In our second case, quite similar to the first, the AAO again sustained an appeal filed by Liu & Associates and approved the NIW I-140 petition that was originally denied by the USCIS Texas Service Center. The NIW I-140 petition was originally filed with USCIS in May 2013. The petitioner/beneficiary was a chemist seeking a National Interest Waiver as a member of the professions holding an advanced degree or an alien of exceptional ability. To support the petition, the petitioner/beneficiary submitted documentary evidence showing that he met the three prongs for a NIW set out in NYDOT. This evidence included, but was not limited to, 12 co-authored scholarly articles, evidence of the high quality of the journals in which he was published, a record of 105 citations, and letters from independent researchers and former supervisors attesting to the significance of his work.
An RFE was issued in November 2013. After the response submitted for the first RFE, a second RFE was issued in December 2013, to which we responded again and from which we then sent an inquiry email to SCOPS. Notably, USCIS never responded to the inquiry email. On July 2, 2014, the petition was denied. When we filed an appeal to TSC, it was transferred to AAO, which also issued two RFEs, one in March 2015 and one in June 2015, before sustaining the appeal.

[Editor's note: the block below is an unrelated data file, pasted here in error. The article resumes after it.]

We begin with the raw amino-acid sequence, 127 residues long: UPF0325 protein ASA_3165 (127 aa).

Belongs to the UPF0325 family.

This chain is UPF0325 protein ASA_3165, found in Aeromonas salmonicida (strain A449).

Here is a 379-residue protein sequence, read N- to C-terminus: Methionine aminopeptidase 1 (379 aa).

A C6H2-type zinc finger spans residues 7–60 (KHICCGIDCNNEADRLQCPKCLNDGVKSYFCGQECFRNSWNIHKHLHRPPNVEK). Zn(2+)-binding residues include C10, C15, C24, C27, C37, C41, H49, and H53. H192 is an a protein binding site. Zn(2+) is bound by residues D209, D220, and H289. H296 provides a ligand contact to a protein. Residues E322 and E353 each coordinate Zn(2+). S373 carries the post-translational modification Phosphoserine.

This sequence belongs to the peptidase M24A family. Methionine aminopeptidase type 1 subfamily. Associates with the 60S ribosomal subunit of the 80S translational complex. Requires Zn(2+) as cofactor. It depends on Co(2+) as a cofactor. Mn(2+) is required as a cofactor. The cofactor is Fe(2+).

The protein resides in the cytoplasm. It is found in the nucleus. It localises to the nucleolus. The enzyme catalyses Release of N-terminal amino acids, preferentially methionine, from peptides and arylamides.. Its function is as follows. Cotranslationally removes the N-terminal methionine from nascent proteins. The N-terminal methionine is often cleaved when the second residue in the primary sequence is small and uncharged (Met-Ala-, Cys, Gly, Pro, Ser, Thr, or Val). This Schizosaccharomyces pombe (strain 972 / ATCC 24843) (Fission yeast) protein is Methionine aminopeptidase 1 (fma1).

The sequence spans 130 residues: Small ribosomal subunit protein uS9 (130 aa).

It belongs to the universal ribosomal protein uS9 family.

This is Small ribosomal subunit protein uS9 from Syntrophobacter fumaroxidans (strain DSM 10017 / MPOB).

As in the case discussed above, the issue of contention was “whether or not the national interest would be adversely affected if a labor certification were required of the beneficiary.” Again, in this case, the multiple RFEs exhibited mistakes of law. For example, in the second RFE, it was stated that the “exceptional ability” standard should apply to aliens seeking to qualify as a member of the professions holding an advanced degree. Based on the statutory language set forth in 8 CFR 204.5(k), in addition to the guidelines listed under the Adjudicator’s Field Manual, this is incorrect. The statute clearly states that an alien may qualify as “a member of the professions holding an advanced degree or an alien of exceptional ability in the sciences, arts, or business.” Similarly, the Adjudicator’s Field Manual details how to apply the statutory language under each different standard. Multiple AAO decisions have followed this legal reasoning as well.